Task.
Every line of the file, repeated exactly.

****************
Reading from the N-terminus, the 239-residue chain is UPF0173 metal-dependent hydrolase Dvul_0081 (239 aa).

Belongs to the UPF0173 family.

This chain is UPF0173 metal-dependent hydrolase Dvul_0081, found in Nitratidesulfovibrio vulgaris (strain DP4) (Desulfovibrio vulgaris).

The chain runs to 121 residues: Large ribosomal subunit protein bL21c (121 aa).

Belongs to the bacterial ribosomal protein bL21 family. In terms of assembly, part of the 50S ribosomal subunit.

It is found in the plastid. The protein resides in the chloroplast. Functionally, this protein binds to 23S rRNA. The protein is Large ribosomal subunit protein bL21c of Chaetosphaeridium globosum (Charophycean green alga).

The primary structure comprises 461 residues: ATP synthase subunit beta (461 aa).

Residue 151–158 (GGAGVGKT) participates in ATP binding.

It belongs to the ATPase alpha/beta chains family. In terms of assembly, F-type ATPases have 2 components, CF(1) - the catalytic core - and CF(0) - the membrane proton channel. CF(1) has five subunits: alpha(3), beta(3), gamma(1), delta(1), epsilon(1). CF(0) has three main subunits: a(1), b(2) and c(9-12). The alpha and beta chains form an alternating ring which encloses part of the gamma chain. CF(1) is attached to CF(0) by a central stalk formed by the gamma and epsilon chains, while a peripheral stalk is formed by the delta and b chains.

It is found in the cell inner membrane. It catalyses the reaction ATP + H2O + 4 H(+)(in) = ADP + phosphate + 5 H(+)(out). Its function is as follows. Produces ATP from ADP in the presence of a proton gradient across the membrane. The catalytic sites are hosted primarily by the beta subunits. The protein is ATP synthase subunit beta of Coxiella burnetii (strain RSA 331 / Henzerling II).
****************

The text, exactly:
Reading from the N-terminus, the 239-residue chain is UPF0173 metal-dependent hydrolase Dvul_0081 (239 aa).

Belongs to the UPF0173 family.

This chain is UPF0173 metal-dependent hydrolase Dvul_0081, found in Nitratidesulfovibrio vulgaris (strain DP4) (Desulfovibrio vulgaris).

The chain runs to 121 residues: Large ribosomal subunit protein bL21c (121 aa).

Belongs to the bacterial ribosomal protein bL21 family. In terms of assembly, part of the 50S ribosomal subunit.

It is found in the plastid. The protein resides in the chloroplast. Functionally, this protein binds to 23S rRNA. The protein is Large ribosomal subunit protein bL21c of Chaetosphaeridium globosum (Charophycean green alga).

The primary structure comprises 461 residues: ATP synthase subunit beta (461 aa).

Residue 151–158 (GGAGVGKT) participates in ATP binding.

It belongs to the ATPase alpha/beta chains family. In terms of assembly, F-type ATPases have 2 components, CF(1) - the catalytic core - and CF(0) - the membrane proton channel. CF(1) has five subunits: alpha(3), beta(3), gamma(1), delta(1), epsilon(1). CF(0) has three main subunits: a(1), b(2) and c(9-12). The alpha and beta chains form an alternating ring which encloses part of the gamma chain. CF(1) is attached to CF(0) by a central stalk formed by the gamma and epsilon chains, while a peripheral stalk is formed by the delta and b chains.

It is found in the cell inner membrane. It catalyses the reaction ATP + H2O + 4 H(+)(in) = ADP + phosphate + 5 H(+)(out). Its function is as follows. Produces ATP from ADP in the presence of a proton gradient across the membrane. The catalytic sites are hosted primarily by the beta subunits. The protein is ATP synthase subunit beta of Coxiella burnetii (strain RSA 331 / Henzerling II).